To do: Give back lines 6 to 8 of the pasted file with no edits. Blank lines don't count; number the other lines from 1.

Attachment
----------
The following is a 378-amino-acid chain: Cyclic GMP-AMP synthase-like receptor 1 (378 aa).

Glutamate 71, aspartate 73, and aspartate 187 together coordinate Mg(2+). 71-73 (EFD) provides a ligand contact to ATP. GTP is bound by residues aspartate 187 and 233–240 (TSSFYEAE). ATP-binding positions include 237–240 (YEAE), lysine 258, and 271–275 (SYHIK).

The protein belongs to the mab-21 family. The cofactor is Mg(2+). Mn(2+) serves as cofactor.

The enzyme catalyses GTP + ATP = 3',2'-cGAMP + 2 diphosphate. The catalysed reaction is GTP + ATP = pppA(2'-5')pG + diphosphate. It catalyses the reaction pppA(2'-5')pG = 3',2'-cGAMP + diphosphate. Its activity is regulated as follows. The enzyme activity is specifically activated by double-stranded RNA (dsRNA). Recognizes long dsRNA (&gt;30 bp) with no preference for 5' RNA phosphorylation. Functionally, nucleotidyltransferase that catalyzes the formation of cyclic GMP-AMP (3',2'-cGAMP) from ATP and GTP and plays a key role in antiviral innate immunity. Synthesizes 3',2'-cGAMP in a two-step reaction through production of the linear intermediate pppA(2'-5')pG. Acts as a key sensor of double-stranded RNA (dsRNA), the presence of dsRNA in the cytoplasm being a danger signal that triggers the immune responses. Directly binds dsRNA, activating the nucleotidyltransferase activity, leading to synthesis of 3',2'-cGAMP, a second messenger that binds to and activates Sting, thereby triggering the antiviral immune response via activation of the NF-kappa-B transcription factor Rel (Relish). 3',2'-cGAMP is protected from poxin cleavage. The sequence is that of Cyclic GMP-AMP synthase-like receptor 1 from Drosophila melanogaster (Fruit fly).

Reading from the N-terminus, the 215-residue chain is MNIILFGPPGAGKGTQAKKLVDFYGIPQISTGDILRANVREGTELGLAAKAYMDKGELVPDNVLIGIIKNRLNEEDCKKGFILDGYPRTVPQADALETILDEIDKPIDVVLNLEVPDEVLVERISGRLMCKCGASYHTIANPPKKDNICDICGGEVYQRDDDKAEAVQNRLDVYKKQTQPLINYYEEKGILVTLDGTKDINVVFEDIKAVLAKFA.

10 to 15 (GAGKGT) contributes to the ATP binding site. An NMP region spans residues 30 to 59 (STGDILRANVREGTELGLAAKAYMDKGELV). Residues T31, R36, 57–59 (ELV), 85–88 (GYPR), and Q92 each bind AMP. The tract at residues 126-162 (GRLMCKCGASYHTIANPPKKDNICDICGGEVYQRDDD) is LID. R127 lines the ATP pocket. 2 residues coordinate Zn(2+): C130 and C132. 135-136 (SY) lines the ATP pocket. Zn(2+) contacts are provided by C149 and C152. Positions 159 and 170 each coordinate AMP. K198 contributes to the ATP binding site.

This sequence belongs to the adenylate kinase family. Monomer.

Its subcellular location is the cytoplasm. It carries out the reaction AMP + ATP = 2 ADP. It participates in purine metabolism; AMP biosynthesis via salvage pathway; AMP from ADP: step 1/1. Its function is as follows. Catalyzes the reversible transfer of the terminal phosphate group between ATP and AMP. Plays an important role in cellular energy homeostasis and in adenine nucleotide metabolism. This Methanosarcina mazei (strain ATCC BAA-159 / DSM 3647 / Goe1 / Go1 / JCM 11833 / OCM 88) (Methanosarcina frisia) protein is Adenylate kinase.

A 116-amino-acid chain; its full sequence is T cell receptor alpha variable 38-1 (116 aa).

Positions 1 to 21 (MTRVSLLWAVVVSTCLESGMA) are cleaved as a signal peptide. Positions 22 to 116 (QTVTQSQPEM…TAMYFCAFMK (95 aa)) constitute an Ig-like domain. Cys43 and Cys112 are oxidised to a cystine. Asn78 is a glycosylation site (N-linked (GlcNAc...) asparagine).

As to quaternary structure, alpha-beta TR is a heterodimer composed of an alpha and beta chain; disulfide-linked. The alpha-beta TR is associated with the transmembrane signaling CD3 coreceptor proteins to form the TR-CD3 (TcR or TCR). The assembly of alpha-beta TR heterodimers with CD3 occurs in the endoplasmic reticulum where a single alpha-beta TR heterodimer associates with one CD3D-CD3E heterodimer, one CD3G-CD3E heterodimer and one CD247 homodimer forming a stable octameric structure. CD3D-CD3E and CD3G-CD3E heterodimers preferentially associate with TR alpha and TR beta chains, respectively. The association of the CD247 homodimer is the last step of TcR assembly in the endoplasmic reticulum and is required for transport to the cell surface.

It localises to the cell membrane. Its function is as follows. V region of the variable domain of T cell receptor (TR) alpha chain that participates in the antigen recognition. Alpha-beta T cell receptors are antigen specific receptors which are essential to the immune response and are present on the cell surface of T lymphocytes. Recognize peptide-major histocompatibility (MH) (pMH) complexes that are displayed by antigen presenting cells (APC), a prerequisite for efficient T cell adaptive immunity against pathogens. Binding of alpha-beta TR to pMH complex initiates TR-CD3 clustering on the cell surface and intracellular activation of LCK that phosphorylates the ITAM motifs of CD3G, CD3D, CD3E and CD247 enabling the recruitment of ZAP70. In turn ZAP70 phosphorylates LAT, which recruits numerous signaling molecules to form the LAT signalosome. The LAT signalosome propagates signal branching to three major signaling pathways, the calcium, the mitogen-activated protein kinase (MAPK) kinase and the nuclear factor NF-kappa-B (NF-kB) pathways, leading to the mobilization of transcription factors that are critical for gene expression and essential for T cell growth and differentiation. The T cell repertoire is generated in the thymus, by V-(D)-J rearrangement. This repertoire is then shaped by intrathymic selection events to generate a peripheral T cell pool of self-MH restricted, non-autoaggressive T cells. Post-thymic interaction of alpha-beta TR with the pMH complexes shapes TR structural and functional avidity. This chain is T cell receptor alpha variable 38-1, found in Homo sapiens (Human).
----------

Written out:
10 to 15 (GAGKGT) contributes to the ATP binding site. An NMP region spans residues 30 to 59 (STGDILRANVREGTELGLAAKAYMDKGELV). Residues T31, R36, 57–59 (ELV), 85–88 (GYPR), and Q92 each bind AMP. The tract at residues 126-162 (GRLMCKCGASYHTIANPPKKDNICDICGGEVYQRDDD) is LID. R127 lines the ATP pocket. 2 residues coordinate Zn(2+): C130 and C132. 135-136 (SY) lines the ATP pocket. Zn(2+) contacts are provided by C149 and C152. Positions 159 and 170 each coordinate AMP. K198 contributes to the ATP binding site.

This sequence belongs to the adenylate kinase family. Monomer.

Its subcellular location is the cytoplasm. It carries out the reaction AMP + ATP = 2 ADP. It participates in purine metabolism; AMP biosynthesis via salvage pathway; AMP from ADP: step 1/1. Its function is as follows. Catalyzes the reversible transfer of the terminal phosphate group between ATP and AMP. Plays an important role in cellular energy homeostasis and in adenine nucleotide metabolism. This Methanosarcina mazei (strain ATCC BAA-159 / DSM 3647 / Goe1 / Go1 / JCM 11833 / OCM 88) (Methanosarcina frisia) protein is Adenylate kinase.